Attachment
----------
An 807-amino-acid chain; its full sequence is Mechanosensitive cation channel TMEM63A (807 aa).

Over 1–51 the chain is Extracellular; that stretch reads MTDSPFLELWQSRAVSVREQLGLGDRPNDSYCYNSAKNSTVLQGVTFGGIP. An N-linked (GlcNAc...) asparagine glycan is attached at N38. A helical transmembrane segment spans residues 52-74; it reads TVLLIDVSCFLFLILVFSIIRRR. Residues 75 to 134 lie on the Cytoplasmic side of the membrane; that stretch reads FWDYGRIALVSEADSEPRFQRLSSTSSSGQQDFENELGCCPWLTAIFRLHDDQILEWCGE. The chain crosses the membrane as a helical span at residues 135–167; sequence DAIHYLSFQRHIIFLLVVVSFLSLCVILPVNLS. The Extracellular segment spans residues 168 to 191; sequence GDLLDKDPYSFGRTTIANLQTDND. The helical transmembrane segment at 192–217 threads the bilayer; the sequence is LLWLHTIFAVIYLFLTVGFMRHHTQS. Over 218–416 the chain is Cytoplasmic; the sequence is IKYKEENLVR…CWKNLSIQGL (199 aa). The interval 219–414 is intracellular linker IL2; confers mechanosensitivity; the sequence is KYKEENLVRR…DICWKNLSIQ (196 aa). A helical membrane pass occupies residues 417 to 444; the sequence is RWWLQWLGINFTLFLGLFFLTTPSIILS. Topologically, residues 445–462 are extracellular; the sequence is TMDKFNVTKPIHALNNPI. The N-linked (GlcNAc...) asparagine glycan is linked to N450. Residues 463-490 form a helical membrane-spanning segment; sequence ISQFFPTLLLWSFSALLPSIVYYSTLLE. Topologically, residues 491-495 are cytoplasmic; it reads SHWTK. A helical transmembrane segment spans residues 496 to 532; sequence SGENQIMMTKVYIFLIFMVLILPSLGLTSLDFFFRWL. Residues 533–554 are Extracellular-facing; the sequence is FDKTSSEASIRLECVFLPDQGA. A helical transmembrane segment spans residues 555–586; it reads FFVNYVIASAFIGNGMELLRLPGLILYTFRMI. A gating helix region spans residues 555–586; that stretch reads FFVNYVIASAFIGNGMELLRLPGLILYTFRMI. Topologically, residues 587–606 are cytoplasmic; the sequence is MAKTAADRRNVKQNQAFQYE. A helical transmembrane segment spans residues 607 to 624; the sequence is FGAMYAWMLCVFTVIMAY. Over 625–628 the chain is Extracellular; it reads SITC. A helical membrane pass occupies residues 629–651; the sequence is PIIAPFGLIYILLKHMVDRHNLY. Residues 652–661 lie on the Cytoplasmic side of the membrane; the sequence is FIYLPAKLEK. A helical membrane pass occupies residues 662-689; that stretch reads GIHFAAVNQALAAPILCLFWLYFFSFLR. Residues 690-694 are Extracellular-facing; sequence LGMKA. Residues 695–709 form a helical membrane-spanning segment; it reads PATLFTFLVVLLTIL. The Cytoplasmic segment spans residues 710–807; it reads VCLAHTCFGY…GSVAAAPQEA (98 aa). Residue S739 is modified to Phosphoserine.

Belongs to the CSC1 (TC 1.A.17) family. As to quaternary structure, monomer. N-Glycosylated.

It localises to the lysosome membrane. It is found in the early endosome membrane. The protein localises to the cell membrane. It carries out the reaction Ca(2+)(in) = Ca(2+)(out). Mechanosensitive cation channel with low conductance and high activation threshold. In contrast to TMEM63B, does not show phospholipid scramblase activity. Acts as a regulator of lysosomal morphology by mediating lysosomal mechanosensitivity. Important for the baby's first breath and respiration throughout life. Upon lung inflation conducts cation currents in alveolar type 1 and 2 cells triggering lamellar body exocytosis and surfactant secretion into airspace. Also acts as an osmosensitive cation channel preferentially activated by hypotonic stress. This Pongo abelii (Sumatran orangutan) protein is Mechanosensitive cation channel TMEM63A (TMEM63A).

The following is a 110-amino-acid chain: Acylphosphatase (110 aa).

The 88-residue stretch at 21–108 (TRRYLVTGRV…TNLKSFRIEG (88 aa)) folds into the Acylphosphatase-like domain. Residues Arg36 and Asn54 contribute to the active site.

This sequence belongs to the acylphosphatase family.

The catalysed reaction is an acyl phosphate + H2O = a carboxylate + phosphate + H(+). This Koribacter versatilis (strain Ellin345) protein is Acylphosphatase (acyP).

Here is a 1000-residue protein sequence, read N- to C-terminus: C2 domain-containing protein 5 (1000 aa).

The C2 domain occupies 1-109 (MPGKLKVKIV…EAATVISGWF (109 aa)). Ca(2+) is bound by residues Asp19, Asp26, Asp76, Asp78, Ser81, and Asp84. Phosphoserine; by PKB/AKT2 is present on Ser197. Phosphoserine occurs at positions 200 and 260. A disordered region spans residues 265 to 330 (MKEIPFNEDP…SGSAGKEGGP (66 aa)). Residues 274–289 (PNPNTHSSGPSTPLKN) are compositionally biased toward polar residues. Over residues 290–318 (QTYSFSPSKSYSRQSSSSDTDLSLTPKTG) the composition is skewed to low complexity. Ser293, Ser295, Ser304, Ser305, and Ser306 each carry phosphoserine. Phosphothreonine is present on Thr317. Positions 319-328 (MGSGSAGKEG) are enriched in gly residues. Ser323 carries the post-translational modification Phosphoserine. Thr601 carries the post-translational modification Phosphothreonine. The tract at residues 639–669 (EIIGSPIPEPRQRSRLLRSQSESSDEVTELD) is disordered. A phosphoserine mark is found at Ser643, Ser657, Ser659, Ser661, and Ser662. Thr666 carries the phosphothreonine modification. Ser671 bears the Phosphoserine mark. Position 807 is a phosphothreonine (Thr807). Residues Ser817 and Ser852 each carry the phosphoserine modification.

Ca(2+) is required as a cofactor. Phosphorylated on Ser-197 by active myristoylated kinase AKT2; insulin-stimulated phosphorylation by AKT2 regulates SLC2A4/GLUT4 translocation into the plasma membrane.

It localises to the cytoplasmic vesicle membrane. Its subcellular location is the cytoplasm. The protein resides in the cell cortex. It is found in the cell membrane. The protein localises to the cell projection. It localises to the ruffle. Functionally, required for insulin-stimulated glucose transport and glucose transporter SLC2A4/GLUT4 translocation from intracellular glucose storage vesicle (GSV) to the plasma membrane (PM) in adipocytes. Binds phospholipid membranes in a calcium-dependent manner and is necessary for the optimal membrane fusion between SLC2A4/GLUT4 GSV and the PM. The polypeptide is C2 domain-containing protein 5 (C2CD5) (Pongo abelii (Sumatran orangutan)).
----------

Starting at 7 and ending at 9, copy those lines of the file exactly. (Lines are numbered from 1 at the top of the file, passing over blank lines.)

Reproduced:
This sequence belongs to the acylphosphatase family.

The catalysed reaction is an acyl phosphate + H2O = a carboxylate + phosphate + H(+). This Koribacter versatilis (strain Ellin345) protein is Acylphosphatase (acyP).

Here is a 1000-residue protein sequence, read N- to C-terminus: C2 domain-containing protein 5 (1000 aa).